Narrow streets cafés protected
by curtains of air
Pairs of women happy leaning laughter
no hint they sit at night like you
their lives slack kites
Why tap feet to street musicians why
content with warm quilt rich dessert
summer Stockholm strolling eating
ice-cream cones display of volupté
undreamt by craziest voyeur
Kingís Garden to Old Town and back
narrow streets same musicians same
tunes for ten years circular
court down an alley
blackened literal bronze nude
rising from fountain and there goes
American girl I passed before
flat-footed flat-faced and again
that tan mustached man in thirties
wandering silent
slumped posture waggling walk
different of course from my
gait ó no, stance ó no, stride
past cafés passed before
two women talking earnest
couple kissing under scaffolds
motorcycles fingers in ears
I turn back pass the women
still talking couple kissing
suddenly eyes from café on me
woman ten minutes ago doubled up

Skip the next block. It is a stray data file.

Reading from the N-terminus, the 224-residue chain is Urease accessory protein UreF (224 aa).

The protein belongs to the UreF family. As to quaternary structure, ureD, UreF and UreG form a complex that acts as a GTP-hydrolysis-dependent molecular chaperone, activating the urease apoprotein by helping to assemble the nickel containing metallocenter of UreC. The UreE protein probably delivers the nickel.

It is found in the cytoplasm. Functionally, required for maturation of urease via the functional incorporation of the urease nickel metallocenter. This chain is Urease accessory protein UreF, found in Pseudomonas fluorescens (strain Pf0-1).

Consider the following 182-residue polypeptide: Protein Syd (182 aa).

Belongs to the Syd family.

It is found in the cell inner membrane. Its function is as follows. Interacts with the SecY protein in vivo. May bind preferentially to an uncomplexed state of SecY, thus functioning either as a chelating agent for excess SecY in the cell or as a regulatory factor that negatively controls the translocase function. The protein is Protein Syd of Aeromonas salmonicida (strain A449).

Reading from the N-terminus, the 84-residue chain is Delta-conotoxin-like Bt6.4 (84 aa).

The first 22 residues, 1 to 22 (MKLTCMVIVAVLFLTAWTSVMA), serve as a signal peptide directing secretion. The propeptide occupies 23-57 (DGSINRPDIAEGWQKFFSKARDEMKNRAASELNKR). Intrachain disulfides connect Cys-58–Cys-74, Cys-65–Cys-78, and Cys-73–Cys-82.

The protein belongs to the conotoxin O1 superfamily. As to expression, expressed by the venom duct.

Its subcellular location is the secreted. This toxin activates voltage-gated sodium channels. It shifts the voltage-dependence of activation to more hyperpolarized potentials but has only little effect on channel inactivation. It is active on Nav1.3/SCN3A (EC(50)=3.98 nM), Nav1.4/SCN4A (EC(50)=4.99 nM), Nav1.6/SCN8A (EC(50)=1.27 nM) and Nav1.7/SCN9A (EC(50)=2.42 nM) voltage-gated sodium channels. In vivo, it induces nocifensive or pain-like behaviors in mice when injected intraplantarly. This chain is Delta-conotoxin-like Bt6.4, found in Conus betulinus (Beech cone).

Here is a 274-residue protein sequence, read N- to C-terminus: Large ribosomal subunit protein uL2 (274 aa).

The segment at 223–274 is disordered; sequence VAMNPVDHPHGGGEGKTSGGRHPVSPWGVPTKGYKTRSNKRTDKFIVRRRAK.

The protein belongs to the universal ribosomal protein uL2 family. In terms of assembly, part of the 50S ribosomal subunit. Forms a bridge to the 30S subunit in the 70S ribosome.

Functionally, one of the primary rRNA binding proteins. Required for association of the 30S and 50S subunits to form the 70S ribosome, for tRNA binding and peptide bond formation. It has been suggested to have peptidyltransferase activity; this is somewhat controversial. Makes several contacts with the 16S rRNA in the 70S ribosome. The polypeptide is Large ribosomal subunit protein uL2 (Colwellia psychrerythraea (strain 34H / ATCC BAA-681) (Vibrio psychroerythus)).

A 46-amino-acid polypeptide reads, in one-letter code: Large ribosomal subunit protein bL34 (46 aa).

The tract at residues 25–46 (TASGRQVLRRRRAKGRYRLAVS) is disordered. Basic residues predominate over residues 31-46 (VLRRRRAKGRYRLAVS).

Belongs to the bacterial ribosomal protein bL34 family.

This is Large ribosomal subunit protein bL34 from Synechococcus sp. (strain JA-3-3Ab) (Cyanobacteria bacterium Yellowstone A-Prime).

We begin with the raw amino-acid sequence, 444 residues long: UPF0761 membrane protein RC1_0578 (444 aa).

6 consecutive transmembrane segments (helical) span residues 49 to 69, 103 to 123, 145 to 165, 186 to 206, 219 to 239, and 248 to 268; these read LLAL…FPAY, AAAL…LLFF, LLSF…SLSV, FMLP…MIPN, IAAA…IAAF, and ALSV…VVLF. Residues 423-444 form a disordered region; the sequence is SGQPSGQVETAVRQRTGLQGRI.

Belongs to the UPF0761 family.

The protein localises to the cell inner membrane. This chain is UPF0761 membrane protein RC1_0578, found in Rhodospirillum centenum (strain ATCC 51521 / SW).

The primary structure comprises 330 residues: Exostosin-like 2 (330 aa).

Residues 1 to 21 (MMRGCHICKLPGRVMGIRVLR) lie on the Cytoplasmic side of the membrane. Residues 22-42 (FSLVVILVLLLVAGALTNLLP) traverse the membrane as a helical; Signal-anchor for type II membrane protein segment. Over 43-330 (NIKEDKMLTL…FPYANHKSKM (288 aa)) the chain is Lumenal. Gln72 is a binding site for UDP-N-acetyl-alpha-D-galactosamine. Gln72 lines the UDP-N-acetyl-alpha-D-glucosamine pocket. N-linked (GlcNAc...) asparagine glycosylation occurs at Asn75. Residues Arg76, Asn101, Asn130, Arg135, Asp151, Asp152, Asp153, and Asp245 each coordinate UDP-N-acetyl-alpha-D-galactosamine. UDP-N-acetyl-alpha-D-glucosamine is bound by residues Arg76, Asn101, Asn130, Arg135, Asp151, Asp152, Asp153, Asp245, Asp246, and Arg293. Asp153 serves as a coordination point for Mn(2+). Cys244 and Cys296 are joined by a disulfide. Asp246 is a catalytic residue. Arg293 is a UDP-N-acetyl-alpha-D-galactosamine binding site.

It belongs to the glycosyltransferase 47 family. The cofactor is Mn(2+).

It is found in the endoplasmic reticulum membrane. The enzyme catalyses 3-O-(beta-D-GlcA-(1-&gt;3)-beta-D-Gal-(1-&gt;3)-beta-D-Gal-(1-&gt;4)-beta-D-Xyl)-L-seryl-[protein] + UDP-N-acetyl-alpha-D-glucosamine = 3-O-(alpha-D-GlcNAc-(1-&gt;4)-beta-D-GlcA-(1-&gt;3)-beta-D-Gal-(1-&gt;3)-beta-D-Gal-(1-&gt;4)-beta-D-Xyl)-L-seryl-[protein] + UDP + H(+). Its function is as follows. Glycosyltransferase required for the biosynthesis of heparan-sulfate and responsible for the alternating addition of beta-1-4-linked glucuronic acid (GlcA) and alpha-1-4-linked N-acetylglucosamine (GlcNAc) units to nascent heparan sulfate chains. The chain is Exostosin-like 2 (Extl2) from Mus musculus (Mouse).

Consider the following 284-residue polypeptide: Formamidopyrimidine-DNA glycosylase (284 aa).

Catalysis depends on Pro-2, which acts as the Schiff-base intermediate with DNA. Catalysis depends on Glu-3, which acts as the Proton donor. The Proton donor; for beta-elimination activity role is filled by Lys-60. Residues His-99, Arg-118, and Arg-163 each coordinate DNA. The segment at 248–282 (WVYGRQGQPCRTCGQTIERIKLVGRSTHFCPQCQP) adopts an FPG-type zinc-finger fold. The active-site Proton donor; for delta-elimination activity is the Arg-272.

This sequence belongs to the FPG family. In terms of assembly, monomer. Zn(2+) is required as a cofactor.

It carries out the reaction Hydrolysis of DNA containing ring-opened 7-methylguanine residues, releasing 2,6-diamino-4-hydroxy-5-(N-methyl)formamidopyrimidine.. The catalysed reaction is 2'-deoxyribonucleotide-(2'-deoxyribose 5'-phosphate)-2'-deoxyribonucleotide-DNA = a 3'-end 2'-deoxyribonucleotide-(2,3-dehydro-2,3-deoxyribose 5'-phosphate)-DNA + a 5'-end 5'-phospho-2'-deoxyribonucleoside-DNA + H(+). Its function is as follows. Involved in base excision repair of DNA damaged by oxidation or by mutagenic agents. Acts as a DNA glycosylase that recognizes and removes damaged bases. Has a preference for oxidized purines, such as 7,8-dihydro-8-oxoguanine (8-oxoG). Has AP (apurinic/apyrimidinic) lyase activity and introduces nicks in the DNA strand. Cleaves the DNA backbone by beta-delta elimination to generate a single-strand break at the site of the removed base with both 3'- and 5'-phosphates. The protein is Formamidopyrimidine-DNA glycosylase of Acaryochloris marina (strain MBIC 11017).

laughing leaning girlfriend Library Street
ďThe Friendly PromenadeĒ say banners
Know Iím not bold enough
not enough or too much
too fast Iíve failed
through surfeit and lack
found wanting found human
people need saints I failed
to bound from Mirror Café as large blonde
walking bike reappeared left windowframe
sheís gone into narrow streets to live
in the Land of Ice Cream oh I am
too cautious just think what depends
on one actionís breeze
on one breath of fact
Therefore
I now publicly request
street musicians ancient dolorous modes
harmony so triste each hair
rise up each heart swell up each up-
ward glance a search no breast
content with own crossed arms
the air-wall tumbling up to banners kites
all humans finding mates on wavy pavements
eroded by scuffing of
five hundred yearsí shoes
 

INNOCENCE

Before the flies crawling over the mouths of skeletal people
dying on TV in Rwanda, Somalia, Ethiopia;
before the systematic rape in Bosnia, snipers shooting civilians;
before the inarticulate on the streets of America
routinely answered disrespect with bullets;
before the killing fields of the Khmer Rouge
and the Red Guard;
before Kent State and My Lai,
there was Elvis the Pelvis (a name you could give a stuffed animal),
beardless, cherubic, smiling,
referring hipwise to adolescent couplings,
and there were U.S. congressmen who pretended to be shocked.
Later, as everyone knows, he lost it,
killing himself by mainlining chocolate